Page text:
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Today is the day many said would never come.

With that said, take a second, take a breath and let these words sink in. 

Tiger Woods is the 2019 Masters champion.

The 43-year-old claimed his 15th major championship – and his first since the 2008 US Open – on a dramatic final day at Augusta National Golf Club.

It’s Woods’ fifth Green Jacket and his first win in the first men’s major championship of the season since 2005.

• “One of my biggest ever wins” – Woods reacts to Masters glory

• Celebs tweet congratulations to Masters champ Tiger

He has also moved to within three victories of tying Jack Nicklaus’ record haul of 18 wins in golf’s four marquee events and to within one of matching Sam Snead’s record of 82 PGA Tour titles.

Significantly, it also marked the first time that Woods has won a major when not holding at least a share of the 54-hole lead.

The former world No.1 – who is projected to jump to No.6 when the rankings are updated on Monday – could afford the luxury of a bogey at the last for a final round of 70 to complete a one-shot win over Dustin Johnson, Xander Schauffele and Brooks Koepka.

A surprise win to many but not particularly to Woods, who revealed he had felt confident about his prospects arriving in Georgia at the start of the week.

• BLOG – “Tiger, my dad, my daughter and me”

“I had a pretty good feeling going into this week that I was going to be able to contend,” he said. “I really felt that I was starting to shape the golf ball, and my putting was starting to come around. My short game’s been there. I know that I made a few mistakes the last couple tournaments, but it just felt like it was there.  My hands were good.

I kept telling myself to miss the ball in the correct spots, and I did, time and time again. I was very disciplined in what I was doing out there. Even when yesterday guys were shooting 64 left and right, I was just kind of going around, just handle your business, work your way up the board. We’ve still got a lot of golf, a lot of holes to play, and just make sure that I’m there in there.”

Even so, he admitted he had to work hard for the win.

“There were so many different scenarios that could have transpired on that back nine. There were so many guys that had a chance to win. Theeaderboard was absolutely packed and everyone was playing well.  You couldn’t have had more drama than we all had out there, and now I know why I’m balding!”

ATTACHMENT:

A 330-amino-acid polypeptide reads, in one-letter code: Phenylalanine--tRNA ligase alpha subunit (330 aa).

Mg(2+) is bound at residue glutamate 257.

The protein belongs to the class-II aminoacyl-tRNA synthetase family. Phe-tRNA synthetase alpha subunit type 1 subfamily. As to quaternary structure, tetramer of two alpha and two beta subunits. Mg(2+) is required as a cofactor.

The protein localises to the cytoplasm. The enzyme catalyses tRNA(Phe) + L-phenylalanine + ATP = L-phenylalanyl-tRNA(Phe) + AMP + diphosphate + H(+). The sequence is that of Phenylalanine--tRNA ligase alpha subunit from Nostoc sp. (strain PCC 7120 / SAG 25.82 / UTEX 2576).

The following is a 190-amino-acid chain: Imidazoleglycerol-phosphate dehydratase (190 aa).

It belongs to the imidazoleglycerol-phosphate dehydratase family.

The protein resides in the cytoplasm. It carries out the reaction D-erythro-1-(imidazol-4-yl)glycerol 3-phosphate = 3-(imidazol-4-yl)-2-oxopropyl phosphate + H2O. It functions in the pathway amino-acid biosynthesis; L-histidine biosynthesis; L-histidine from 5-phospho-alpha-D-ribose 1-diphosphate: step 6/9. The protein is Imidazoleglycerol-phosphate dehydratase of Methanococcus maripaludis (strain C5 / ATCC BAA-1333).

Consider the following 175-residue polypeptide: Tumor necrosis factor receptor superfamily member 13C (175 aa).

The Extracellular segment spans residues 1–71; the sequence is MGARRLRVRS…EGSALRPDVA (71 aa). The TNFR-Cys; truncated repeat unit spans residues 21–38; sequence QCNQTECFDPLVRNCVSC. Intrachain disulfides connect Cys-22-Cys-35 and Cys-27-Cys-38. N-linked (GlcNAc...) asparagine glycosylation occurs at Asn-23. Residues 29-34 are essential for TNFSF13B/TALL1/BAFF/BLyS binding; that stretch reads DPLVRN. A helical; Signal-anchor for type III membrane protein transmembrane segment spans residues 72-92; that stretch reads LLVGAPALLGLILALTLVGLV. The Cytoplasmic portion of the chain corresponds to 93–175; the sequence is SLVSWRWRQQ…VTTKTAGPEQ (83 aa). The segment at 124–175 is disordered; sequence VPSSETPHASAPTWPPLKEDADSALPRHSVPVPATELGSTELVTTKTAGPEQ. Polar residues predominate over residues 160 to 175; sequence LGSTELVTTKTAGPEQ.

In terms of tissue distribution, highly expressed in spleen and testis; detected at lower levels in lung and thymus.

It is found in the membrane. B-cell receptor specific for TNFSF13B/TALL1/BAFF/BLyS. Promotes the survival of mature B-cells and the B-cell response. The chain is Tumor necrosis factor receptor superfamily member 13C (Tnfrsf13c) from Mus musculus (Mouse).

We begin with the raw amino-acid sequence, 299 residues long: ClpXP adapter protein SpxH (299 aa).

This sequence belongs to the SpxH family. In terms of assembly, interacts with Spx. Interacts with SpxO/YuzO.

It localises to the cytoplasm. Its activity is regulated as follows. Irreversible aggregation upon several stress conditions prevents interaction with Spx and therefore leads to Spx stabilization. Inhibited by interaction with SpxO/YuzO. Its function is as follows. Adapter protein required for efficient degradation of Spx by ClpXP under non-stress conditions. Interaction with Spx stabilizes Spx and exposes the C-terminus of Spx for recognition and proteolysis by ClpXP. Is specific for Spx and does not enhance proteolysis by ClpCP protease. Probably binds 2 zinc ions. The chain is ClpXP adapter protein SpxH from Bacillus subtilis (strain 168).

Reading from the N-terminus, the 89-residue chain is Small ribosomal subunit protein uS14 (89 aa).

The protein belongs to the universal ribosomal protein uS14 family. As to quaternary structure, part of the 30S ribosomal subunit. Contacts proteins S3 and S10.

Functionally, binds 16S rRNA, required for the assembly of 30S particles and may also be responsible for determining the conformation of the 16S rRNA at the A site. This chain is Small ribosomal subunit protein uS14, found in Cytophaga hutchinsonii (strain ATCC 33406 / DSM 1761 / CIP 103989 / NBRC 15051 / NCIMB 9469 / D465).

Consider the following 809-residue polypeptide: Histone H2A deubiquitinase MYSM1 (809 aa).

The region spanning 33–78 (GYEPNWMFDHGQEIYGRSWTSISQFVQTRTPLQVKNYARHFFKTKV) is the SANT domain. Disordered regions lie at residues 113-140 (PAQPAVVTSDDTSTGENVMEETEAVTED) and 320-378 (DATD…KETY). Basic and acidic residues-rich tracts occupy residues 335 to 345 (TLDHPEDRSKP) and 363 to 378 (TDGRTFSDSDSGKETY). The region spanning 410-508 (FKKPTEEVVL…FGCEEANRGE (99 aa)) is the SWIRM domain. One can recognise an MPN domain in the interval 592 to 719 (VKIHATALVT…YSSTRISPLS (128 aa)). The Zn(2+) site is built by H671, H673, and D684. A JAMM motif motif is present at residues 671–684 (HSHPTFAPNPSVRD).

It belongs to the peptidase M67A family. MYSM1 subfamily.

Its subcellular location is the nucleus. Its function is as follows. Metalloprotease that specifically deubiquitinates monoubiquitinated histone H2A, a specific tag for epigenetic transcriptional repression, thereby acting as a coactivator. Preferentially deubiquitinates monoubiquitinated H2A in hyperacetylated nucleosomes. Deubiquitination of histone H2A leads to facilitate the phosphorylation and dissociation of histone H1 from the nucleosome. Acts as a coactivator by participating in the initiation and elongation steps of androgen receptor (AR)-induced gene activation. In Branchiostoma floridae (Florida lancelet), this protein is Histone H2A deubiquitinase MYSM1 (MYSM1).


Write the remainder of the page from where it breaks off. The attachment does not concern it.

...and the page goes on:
Woods also said that hoped his win would serve as an inspiration to those who are facing adversity. Since his last major victory, he has had to endure scandal in his private life, as well as multiple surgical procedures that culminated in spinal fusion surgery in April 2017.

• Tiger enjoys world rankings bump after Masters win

“You never give up. That’s a given. You always fight. Just giving up’s never in the equation. 

Granted, pushing and being competitive has got me into this position, but it’s also what got me out of it. I’ve always had a pretty good work ethic throughout my career and throughout my life, and I just had to change the work ethic a bit and work on some different things. Focused on that and just kept fighting. There’s always challenges in front of us. Just keep fighting and keep getting through.”

With this latest win, Woods joins Nicklaus as the only player in history to win The Masters in three different decades and bridges a 14-year gap between victories at Augusta National – another Masters record.

author headshot

Michael McEwan is the Deputy Editor of bunkered and has been part of the team since 2004. In that time, he has interviewed almost every major figure within the sport, from Jack Nicklaus, to Rory McIlroy, to Donald Trump. The host of the multi award-winning bunkered Podcast and a member of Balfron Golfing Society, Michael is the author of three books and is the 2023 PPA Scotland 'Writer of the Year' and 'Columnist of the Year'. Dislikes white belts, yellow balls and iron headcovers. Likes being drawn out of the media ballot to play Augusta National.

Deputy Editor

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